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  • A notice is pasted outside a shop stating the unavailability of plastic bags at a market in Mumbai, India, June 27, 2018.

    A notice is pasted outside a shop stating the unavailability of plastic bags at a market in Mumbai, India, June 27, 2018. | Photo: Reuters

Published 8 July 2018
Opinion

According to the state pollution board, 265 plastic manufacturing units shut operations voluntarily, while 90 others have been issued closure notices. 

In a drive to ensure that the Indian city, Mumbai, in the North Western state of Maharashtra which took a major step to ban the use of single-use plastics earlier this week, the Maharashtra Pollution Control Board (Mpcb) has reported that at least 355 plastic-making factories have seized to operate. 

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According to the state pollution board, 265 plastic manufacturing units shut operations voluntarily, while 90 others have been issued closure notices. 

The state government enforced the ban on the manufacture, sale, and use of a variety of plastic goods last week. 

“So far, our survey has covered 578 plastic and thermocol manufacturing units in Maharashtra. Units that were served closure notices have been given 15 days, after which, our officers will revisit them for compliance,” said P Anbalagan, member secretary, Mpcb, according to the Hindustan Times.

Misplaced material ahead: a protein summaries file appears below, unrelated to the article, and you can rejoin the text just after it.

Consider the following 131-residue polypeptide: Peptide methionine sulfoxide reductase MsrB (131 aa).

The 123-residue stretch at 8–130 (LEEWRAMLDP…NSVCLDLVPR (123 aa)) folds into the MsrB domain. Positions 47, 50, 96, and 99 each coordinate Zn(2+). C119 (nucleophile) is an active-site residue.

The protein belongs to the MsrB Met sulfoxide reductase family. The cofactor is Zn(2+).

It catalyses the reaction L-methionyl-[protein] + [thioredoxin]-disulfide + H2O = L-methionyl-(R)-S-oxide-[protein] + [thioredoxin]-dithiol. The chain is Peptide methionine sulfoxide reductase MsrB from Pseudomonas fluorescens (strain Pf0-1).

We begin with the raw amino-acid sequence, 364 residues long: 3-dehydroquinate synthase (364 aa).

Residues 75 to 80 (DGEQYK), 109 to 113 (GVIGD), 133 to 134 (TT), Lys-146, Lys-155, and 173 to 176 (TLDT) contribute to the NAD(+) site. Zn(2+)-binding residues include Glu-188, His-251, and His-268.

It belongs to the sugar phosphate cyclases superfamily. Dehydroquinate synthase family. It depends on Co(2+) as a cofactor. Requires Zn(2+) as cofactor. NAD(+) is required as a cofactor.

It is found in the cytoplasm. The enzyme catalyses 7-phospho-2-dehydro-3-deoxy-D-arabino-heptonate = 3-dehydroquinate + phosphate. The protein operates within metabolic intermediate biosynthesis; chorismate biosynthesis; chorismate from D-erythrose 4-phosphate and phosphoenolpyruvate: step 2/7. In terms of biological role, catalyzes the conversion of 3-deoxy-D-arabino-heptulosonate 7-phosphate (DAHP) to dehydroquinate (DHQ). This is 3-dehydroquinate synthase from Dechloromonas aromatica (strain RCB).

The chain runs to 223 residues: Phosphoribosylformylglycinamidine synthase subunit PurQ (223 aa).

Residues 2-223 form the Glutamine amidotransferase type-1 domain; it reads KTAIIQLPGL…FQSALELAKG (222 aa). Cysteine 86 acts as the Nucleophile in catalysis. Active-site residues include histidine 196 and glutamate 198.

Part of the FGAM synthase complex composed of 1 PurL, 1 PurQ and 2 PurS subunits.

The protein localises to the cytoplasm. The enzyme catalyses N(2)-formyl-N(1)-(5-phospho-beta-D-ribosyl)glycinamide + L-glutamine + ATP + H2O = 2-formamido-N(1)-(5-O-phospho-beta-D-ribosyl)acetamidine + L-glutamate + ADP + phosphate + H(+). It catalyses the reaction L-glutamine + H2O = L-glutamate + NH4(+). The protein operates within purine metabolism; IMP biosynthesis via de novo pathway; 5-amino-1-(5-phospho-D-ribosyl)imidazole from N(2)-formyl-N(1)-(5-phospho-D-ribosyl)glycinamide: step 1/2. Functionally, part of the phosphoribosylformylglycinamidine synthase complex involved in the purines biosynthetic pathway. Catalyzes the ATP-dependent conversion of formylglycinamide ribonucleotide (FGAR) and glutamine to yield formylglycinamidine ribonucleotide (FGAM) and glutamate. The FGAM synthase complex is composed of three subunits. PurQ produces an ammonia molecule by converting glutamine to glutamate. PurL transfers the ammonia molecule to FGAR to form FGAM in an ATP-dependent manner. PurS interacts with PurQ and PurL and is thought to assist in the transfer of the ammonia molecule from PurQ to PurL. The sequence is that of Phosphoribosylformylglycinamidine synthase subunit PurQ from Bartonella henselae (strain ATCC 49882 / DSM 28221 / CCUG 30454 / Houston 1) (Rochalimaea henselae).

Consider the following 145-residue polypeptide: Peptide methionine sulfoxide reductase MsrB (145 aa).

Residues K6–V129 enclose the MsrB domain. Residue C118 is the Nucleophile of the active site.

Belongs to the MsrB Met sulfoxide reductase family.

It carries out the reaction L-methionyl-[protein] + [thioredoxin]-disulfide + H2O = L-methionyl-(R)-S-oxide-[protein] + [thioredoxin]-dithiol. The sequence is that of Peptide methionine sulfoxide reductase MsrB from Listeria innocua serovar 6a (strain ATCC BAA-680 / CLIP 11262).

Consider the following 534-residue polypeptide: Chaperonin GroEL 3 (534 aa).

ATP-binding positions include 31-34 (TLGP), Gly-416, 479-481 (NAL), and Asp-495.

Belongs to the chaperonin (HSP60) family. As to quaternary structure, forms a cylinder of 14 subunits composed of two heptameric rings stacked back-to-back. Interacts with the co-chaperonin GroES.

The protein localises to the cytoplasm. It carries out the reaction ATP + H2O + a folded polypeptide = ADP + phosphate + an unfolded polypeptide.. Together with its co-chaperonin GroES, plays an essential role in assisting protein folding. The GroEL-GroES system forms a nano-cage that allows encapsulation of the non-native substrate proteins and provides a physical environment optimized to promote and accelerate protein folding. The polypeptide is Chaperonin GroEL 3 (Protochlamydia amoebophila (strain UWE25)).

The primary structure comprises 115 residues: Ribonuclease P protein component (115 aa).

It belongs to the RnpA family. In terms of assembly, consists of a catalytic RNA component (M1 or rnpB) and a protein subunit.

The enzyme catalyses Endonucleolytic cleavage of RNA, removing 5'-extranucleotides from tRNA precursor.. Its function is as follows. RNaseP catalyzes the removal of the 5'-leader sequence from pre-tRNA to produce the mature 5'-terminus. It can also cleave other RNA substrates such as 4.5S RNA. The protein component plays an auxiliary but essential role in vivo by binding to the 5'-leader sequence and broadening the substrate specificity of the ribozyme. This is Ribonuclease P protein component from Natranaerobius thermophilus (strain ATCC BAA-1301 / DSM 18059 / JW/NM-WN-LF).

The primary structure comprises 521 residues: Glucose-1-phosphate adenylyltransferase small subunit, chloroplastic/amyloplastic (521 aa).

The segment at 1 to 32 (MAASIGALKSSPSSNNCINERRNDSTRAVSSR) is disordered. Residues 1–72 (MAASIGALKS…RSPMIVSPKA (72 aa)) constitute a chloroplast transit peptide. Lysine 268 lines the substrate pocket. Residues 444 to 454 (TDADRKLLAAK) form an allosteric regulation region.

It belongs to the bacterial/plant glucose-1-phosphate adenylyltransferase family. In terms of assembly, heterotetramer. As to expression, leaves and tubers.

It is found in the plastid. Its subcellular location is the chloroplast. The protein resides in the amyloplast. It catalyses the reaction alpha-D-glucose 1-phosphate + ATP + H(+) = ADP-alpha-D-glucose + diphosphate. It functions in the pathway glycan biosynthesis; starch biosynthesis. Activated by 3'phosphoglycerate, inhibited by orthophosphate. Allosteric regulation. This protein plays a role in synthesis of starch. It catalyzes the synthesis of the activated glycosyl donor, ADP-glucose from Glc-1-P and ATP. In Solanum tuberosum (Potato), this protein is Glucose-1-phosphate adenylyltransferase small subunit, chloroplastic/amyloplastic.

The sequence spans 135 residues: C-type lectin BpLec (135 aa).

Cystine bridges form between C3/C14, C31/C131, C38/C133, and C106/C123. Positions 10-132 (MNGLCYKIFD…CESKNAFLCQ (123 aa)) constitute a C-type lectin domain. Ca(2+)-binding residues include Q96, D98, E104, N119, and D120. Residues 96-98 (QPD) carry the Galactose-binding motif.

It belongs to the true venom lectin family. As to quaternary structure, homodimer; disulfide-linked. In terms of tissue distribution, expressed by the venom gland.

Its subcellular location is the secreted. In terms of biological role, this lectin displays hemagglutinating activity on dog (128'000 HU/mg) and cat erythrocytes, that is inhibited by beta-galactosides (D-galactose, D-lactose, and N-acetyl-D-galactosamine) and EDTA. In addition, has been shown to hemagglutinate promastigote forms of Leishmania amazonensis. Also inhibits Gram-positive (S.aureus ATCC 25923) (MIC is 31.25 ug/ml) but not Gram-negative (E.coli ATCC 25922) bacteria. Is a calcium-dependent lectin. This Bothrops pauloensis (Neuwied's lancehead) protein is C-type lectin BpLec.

The residents using plastic bags, cups or bottles will face penalties of up to US$367 and three months in jail, according to local authorities. 

The densely populated city by the sea, also the main financial district of the country, has placed council inspectors in navy blue jackets across the city who will monitor the businesses or residents still using plastic bags. According to the Guardian, penalties which range from nearly US$73 to US$367, with a threat of three months’ jail for those caught repeatedly using single-use plastics, have already kicked in for businesses with McDonald’s and Starbucks having already been fined. 

The news comes at a time when several multinational corporations, like Amazon Inc (AMZN.O) and H&M (HMb.ST) are lobbying to soften the ban against single-use plastic, Reuters reported. 

The Federation of Indian Chambers of Commerce and Industry, FICCI, whose members include Amazon India and Flipkart, warned the state government in a letter that the ban, "will not be without its own share of adverse environmental impacts which are largely driven by issues associated with the use of alternatives."   

Earlier in June while hosting the World Environment Day focused on the epidemic of plastic waste, India announced an ambitious pledge to eliminate all single-use plastic in the country by 2022. The initiative comes at a time of a global drive focused on tackling the toxic impact of plastic waste. 

India's use of plastic is less than half of the global average: about 11kg a year per capita compared with the U.S.' 109kg. But India has one of the highest rates of mismanaging plastic waste in the world, per a 2015 study. The plastic wrappers, cups, and bags have been a perennial issue in India as mountain-sized landfills line the outskirts of major cities like Delhi.  

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